Counselor to the President Kellyanne Conway said Sunday that Donald Trump will continue to cooperate with Robert Mueller’s investigation into possible collusion between the Trump campaign and Russia, and dismissed rumors that Vice President Mike Pence is planning a run for the White House in 2020.
During an appearance on ABC’s “This Week,” Conway said that Pence is "absolutely" getting ready for the 2020 election — but only as Trump's running mate. She said speculation that Pence is setting up a shadow campaign is "fiction."
"Zero concern. That is complete fiction. That is complete fabrication, and I know that his advisers, who had comments attributed to them, have pushed back very strongly and so has the vice president, as am I right now unequivocally," Conway said.
The conversation quickly turned to talk of Russia, and Conway declined to comment on proposed legislation to protect Mueller’s investigation, which would mandate a judicial review a decision made by the president to fire the special counsel.
“Why are we engaging in hypotheticals?” Conway said. “The entire Russia investigation is a hypothetical. The president has called it a fiction. A total fabrication to excuse the colossal and unexpected, unwanted defeat of Hillary Clinton in last year’s election.”
When pressed about whether or not the president would commit to not firing the special counsel, Conway again refused to answer, saying Trump hasn’t even discussed the possibility.
“He’s not discussed firing Bob Mueller,” Conway said. “ … we will continue to cooperate with Bob Mueller and his investigation, even though he just hired the 16th person, many of them are Democratic donors, but we’ll continue to cooperate and comply.”
She added that the president will also comply with anything that brings the investigation closer to a conclusion.
Senator Chris Coons, D-Delaware and Senator Thom Tillis, R-North Carolina, who appeared on the show after Conway's interview, both discussed the proposed legislation. Tillis noted that the bill was is intended to live beyond this administration and that Congress has no evidence the president is thinking of firing Mueller.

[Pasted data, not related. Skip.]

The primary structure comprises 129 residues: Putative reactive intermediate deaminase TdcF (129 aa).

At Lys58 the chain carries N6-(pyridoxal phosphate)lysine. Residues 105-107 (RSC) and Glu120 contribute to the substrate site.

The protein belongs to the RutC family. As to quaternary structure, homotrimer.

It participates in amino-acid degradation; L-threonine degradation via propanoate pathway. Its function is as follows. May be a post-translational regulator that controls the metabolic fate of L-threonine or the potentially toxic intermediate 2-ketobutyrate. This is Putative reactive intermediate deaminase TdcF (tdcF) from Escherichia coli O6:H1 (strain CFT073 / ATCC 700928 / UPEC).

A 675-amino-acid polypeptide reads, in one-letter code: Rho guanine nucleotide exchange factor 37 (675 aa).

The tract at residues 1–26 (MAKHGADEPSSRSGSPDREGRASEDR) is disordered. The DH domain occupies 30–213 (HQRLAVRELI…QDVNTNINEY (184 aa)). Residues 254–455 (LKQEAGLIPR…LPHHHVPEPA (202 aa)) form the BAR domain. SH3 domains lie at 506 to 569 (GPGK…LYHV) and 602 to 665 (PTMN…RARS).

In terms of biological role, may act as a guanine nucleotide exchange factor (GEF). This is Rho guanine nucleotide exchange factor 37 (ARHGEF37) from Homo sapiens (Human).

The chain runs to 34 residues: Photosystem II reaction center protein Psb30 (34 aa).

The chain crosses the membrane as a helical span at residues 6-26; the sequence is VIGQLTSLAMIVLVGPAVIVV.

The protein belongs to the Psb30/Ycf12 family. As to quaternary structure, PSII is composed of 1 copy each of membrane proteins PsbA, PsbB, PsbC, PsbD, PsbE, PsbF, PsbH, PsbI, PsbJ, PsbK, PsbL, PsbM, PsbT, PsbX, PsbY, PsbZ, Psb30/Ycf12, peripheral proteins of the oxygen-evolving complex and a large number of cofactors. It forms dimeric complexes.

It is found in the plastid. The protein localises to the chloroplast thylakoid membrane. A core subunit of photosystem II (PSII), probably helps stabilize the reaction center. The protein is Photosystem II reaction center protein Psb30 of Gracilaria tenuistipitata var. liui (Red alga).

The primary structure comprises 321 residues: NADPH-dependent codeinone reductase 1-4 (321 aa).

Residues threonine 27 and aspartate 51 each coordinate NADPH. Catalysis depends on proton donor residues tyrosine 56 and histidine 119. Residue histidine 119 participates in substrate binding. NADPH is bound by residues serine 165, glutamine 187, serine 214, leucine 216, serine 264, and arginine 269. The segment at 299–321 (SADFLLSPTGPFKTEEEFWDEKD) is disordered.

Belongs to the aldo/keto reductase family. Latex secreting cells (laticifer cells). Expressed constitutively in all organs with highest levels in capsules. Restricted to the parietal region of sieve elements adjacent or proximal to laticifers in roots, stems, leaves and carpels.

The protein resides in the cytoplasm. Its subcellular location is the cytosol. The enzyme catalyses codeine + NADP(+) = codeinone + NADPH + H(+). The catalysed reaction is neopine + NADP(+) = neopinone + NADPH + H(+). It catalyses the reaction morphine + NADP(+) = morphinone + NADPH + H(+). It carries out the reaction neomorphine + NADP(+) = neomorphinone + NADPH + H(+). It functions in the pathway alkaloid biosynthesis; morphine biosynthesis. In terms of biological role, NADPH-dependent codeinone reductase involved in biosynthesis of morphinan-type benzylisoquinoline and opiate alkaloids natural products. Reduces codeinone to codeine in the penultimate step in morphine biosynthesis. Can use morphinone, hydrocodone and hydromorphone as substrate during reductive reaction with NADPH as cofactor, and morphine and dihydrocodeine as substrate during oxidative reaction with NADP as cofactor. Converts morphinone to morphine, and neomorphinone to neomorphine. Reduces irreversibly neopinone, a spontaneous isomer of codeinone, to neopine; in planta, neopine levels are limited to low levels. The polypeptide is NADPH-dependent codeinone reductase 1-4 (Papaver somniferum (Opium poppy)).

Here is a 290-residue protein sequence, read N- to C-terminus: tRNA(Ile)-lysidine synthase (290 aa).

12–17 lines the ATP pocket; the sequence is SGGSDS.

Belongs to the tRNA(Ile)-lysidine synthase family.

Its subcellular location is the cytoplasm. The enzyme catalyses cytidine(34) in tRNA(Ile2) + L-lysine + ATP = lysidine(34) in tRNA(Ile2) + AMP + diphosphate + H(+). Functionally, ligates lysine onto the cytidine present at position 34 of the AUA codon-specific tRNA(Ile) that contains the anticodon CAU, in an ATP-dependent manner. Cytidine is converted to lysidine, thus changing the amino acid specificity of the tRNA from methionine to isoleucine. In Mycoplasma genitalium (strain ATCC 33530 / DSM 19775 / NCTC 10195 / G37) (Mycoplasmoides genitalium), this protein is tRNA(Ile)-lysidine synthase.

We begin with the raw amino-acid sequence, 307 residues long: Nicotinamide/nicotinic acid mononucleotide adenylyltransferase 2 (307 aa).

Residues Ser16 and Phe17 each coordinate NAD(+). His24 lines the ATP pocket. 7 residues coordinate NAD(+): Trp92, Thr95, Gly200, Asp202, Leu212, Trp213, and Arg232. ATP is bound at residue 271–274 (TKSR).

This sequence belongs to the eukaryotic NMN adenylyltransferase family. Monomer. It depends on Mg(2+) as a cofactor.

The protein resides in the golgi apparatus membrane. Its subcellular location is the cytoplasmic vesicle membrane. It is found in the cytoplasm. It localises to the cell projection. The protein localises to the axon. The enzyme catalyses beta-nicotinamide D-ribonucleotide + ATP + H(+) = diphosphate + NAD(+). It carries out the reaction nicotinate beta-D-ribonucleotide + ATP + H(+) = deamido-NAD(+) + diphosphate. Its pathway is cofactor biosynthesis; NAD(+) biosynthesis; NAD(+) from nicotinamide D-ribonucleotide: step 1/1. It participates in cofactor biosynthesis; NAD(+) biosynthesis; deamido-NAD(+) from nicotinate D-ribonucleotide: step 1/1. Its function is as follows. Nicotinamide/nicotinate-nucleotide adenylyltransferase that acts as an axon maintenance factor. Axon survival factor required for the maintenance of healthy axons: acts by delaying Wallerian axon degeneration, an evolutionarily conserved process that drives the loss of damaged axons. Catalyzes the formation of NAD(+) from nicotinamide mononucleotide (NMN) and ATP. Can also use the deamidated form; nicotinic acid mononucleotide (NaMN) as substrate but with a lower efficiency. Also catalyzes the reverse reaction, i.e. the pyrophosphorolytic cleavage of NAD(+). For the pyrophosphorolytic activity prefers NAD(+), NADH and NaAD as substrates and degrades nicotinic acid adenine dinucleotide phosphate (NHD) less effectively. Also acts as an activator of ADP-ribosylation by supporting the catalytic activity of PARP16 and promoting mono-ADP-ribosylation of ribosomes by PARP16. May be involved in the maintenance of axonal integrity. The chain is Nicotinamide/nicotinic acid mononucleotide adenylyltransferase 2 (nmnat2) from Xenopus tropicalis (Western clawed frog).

Coons said if the president did fire Mueller, there would likely be a strong bipartisan response.
"I think if the president should fire Robert Mueller abruptly, that would be crossing a big line, and I think you would see strong bipartisan action from the Senate, which might include our reinstating him or our hiring him to continue to conduct that investigation on behalf of Congress," Coons said.
Meanwhile, on CNN’s “State of the Union,” New Jersey Governor Chris Christie said that Mueller’s decision to use a grand jury in his investigation of possible Russian collusion with the Trump campaign is a “normal step.”
“You can’t issue subpoenas without a grand jury," said Christie. "It’s the grand jury that actually issues the subpoenas. And so I think Bob Mueller wanted a grand jury that was focused on this so he could issue subpoenas and then review the evidence. That’s a typical thing to be done in any investigation.”
Asked about Trump's 17-day working vacation in Christie's home state, the governor replied, "Where else would he go?"